One of the most important things you can do for your child is to help them to be able to manage their emotions and be empathetic to others. It is however not easy to teach.
Here are the best tips, experts recommend to raise emotionally intelligent and empathetic children.
Teach Your Kids To Pause
Children are naturally impulsive by nature and when unchecked they can become impulsive adults. This undermines emotional intelligence, and it is important to teach children to stop and think about how they feel before they act.
Some experts suggest using visual cues, like a special bracelet or trigger words to help kids learn how to pause. Explain to them the importance of taking five seconds to respond to anything, unless it’s an emergency.
You can adopt a routine strategy where you have them look up, look down, look left, and look right before responding, which forces them to pause.
You should create time for mandatory family-talk time. Experts say the average parent spends three and a half minutes per week in meaningful conversation with their children. Make it a rule for the whole family to sit together for at least 15 minutes per night and, talk!
Help Them Sort Through Their Feelings
Children of all ages may struggle to put words to the emotions they’re experiencing. You can help them by suggesting, but never telling them, what they might be feeling.
For example, you could say. ‘If my best friend wouldn’t talk to me, I would probably feel abandoned or unwanted…does that sound right?’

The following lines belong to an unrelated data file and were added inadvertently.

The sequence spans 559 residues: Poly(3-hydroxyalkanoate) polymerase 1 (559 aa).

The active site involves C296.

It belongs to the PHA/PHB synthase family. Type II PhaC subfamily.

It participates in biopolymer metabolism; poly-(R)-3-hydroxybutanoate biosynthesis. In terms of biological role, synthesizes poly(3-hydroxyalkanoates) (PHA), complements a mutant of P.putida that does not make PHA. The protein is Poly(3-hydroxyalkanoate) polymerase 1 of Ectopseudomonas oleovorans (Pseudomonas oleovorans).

You could share your feelings if you experienced a similar situation, thereby encouraging your child to open up and trust you with her feelings.
Teach Them Empathy Through Awareness of How Others are Feeling
Spending time talking to your kids about the emotions of others is a great way to build a foundation for developing empathy. Empathy plays an important role in emotional intelligence.
When your child talks about something happening at school to someone else, for instance, ask them to imagine how that person felt. If something happened to someone you know, don’t forget to demonstrate empathy when talking about it in front of your kids.
Accept and Encourage Your Child’s Emotions
Feelings are neither right nor wrong, they are just what they are, feelings! Everyone is entitled to their feelings, including your child. Always encourage them to express their feelings through questioning.
For instance, if they look sad or upset and aren’t speaking, you could ask, ‘You look down today; did something happen?’ Never pass judgment or doubt their feelings. For children; like anyone else, their feelings are real and authentic.